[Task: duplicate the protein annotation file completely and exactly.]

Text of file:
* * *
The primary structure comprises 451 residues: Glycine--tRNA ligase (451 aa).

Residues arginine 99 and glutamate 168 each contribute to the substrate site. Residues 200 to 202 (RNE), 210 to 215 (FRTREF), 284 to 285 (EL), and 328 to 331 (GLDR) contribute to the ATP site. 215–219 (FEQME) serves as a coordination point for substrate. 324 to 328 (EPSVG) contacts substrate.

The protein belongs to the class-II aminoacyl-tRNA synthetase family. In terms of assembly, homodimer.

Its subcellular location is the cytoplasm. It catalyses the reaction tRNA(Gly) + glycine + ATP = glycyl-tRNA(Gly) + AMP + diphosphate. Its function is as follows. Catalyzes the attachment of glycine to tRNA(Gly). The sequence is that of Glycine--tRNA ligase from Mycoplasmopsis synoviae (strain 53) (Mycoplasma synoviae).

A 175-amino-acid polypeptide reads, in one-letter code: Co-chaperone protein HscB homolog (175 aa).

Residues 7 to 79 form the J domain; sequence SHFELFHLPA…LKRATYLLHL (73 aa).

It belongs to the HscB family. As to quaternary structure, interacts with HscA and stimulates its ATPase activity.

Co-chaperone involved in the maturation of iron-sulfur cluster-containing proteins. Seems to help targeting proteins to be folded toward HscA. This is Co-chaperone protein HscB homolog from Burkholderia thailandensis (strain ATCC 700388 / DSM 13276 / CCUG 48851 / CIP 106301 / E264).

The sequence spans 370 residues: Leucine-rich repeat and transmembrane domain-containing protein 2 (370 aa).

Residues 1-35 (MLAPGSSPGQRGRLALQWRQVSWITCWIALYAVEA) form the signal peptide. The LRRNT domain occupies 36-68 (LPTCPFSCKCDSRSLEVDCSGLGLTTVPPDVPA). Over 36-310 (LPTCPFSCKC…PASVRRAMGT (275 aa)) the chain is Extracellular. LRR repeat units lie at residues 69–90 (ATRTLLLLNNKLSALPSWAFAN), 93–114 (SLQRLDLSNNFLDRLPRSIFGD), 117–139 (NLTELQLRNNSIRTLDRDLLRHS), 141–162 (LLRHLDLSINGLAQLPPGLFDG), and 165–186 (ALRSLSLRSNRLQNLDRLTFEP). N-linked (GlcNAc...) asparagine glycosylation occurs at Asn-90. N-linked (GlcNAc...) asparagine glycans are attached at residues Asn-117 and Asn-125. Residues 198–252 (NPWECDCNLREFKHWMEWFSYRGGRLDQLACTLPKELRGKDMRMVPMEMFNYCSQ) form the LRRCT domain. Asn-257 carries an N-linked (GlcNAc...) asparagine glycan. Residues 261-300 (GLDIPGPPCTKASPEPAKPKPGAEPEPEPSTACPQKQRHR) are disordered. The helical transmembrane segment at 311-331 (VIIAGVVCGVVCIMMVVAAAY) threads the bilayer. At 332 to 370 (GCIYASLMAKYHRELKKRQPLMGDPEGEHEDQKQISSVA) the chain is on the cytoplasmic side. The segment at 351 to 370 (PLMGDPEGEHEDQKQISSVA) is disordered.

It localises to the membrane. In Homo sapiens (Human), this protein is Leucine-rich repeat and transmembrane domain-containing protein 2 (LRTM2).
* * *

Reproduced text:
The primary structure comprises 451 residues: Glycine--tRNA ligase (451 aa).

Residues arginine 99 and glutamate 168 each contribute to the substrate site. Residues 200 to 202 (RNE), 210 to 215 (FRTREF), 284 to 285 (EL), and 328 to 331 (GLDR) contribute to the ATP site. 215–219 (FEQME) serves as a coordination point for substrate. 324 to 328 (EPSVG) contacts substrate.

The protein belongs to the class-II aminoacyl-tRNA synthetase family. In terms of assembly, homodimer.

Its subcellular location is the cytoplasm. It catalyses the reaction tRNA(Gly) + glycine + ATP = glycyl-tRNA(Gly) + AMP + diphosphate. Its function is as follows. Catalyzes the attachment of glycine to tRNA(Gly). The sequence is that of Glycine--tRNA ligase from Mycoplasmopsis synoviae (strain 53) (Mycoplasma synoviae).

A 175-amino-acid polypeptide reads, in one-letter code: Co-chaperone protein HscB homolog (175 aa).

Residues 7 to 79 form the J domain; sequence SHFELFHLPA…LKRATYLLHL (73 aa).

It belongs to the HscB family. As to quaternary structure, interacts with HscA and stimulates its ATPase activity.

Co-chaperone involved in the maturation of iron-sulfur cluster-containing proteins. Seems to help targeting proteins to be folded toward HscA. This is Co-chaperone protein HscB homolog from Burkholderia thailandensis (strain ATCC 700388 / DSM 13276 / CCUG 48851 / CIP 106301 / E264).

The sequence spans 370 residues: Leucine-rich repeat and transmembrane domain-containing protein 2 (370 aa).

Residues 1-35 (MLAPGSSPGQRGRLALQWRQVSWITCWIALYAVEA) form the signal peptide. The LRRNT domain occupies 36-68 (LPTCPFSCKCDSRSLEVDCSGLGLTTVPPDVPA). Over 36-310 (LPTCPFSCKC…PASVRRAMGT (275 aa)) the chain is Extracellular. LRR repeat units lie at residues 69–90 (ATRTLLLLNNKLSALPSWAFAN), 93–114 (SLQRLDLSNNFLDRLPRSIFGD), 117–139 (NLTELQLRNNSIRTLDRDLLRHS), 141–162 (LLRHLDLSINGLAQLPPGLFDG), and 165–186 (ALRSLSLRSNRLQNLDRLTFEP). N-linked (GlcNAc...) asparagine glycosylation occurs at Asn-90. N-linked (GlcNAc...) asparagine glycans are attached at residues Asn-117 and Asn-125. Residues 198–252 (NPWECDCNLREFKHWMEWFSYRGGRLDQLACTLPKELRGKDMRMVPMEMFNYCSQ) form the LRRCT domain. Asn-257 carries an N-linked (GlcNAc...) asparagine glycan. Residues 261-300 (GLDIPGPPCTKASPEPAKPKPGAEPEPEPSTACPQKQRHR) are disordered. The helical transmembrane segment at 311-331 (VIIAGVVCGVVCIMMVVAAAY) threads the bilayer. At 332 to 370 (GCIYASLMAKYHRELKKRQPLMGDPEGEHEDQKQISSVA) the chain is on the cytoplasmic side. The segment at 351 to 370 (PLMGDPEGEHEDQKQISSVA) is disordered.

It localises to the membrane. In Homo sapiens (Human), this protein is Leucine-rich repeat and transmembrane domain-containing protein 2 (LRTM2).